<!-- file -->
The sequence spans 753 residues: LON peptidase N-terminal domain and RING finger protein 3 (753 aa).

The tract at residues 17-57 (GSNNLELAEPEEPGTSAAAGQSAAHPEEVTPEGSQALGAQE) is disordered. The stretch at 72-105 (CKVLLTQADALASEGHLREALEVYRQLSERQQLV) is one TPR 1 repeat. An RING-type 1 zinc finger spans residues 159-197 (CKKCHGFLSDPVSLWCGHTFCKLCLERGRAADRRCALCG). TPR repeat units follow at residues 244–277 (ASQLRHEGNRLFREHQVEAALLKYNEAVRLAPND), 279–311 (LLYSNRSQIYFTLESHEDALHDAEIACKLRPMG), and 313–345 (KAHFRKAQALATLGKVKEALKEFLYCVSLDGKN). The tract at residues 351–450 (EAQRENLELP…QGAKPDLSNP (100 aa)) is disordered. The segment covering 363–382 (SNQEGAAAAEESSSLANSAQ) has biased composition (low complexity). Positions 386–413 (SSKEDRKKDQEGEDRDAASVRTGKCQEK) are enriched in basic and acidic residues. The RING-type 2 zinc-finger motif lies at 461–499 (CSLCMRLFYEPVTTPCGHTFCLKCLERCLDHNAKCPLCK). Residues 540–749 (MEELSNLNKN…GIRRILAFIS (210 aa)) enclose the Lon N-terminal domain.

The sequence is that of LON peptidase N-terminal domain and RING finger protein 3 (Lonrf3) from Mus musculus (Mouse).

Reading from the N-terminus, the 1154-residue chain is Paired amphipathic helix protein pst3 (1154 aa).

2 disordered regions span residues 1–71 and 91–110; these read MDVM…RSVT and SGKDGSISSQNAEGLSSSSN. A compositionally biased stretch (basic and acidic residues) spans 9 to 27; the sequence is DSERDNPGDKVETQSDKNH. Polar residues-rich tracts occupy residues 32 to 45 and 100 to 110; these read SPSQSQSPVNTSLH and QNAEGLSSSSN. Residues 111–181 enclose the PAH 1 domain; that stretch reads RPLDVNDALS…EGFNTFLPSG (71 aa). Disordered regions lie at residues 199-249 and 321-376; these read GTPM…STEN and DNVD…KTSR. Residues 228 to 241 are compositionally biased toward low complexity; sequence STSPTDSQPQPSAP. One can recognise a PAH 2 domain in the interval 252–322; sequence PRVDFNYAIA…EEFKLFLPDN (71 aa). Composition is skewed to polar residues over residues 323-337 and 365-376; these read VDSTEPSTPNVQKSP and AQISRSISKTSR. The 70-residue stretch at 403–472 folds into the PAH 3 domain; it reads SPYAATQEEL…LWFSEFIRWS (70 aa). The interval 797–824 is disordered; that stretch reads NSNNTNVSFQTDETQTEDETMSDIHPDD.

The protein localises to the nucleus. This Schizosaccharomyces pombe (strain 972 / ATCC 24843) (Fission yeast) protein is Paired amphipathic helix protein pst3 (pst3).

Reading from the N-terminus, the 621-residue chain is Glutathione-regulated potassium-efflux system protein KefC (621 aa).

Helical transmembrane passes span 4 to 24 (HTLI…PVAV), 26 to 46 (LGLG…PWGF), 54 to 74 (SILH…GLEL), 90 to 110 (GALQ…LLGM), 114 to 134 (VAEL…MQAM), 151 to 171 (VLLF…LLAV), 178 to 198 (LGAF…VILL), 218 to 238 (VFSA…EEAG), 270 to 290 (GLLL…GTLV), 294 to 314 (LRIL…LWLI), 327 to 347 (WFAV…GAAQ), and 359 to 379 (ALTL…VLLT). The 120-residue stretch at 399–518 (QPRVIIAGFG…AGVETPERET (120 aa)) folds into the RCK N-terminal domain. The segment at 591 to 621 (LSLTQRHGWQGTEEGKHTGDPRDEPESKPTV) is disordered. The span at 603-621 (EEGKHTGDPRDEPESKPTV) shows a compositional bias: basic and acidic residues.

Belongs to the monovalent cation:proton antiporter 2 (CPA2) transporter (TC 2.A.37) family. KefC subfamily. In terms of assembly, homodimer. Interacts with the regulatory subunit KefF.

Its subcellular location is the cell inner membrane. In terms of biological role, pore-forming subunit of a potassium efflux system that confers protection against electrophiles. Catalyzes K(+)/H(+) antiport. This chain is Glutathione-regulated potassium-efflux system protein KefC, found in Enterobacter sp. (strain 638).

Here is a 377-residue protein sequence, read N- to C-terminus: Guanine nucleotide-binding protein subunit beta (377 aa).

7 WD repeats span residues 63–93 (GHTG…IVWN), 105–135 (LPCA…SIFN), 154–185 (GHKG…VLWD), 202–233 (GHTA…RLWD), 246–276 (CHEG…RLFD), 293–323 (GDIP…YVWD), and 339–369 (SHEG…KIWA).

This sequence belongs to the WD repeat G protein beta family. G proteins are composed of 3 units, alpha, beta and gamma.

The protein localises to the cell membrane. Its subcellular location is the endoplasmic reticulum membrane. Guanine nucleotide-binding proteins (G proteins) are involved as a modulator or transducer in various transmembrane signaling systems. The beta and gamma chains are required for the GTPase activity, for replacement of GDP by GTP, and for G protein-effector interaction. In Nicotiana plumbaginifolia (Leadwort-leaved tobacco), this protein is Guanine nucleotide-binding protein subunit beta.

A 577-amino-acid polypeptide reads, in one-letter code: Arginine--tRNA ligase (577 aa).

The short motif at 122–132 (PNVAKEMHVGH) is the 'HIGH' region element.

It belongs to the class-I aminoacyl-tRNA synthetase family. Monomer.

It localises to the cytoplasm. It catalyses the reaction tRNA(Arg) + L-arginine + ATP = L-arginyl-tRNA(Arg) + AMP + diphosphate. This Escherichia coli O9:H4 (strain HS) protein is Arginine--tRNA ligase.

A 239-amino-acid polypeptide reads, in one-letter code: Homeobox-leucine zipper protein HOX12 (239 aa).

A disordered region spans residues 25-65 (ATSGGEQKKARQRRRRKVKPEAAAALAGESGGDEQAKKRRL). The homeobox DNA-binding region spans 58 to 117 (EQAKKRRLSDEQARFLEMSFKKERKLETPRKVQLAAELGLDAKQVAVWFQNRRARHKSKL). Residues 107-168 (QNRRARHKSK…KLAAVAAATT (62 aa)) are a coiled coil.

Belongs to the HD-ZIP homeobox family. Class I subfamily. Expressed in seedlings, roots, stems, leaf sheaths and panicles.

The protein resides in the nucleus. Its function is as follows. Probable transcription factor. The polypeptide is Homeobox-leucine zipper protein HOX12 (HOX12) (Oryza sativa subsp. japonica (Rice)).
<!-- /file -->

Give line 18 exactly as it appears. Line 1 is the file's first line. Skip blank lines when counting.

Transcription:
It localises to the cytoplasm. It catalyses the reaction tRNA(Arg) + L-arginine + ATP = L-arginyl-tRNA(Arg) + AMP + diphosphate. This Escherichia coli O9:H4 (strain HS) protein is Arginine--tRNA ligase.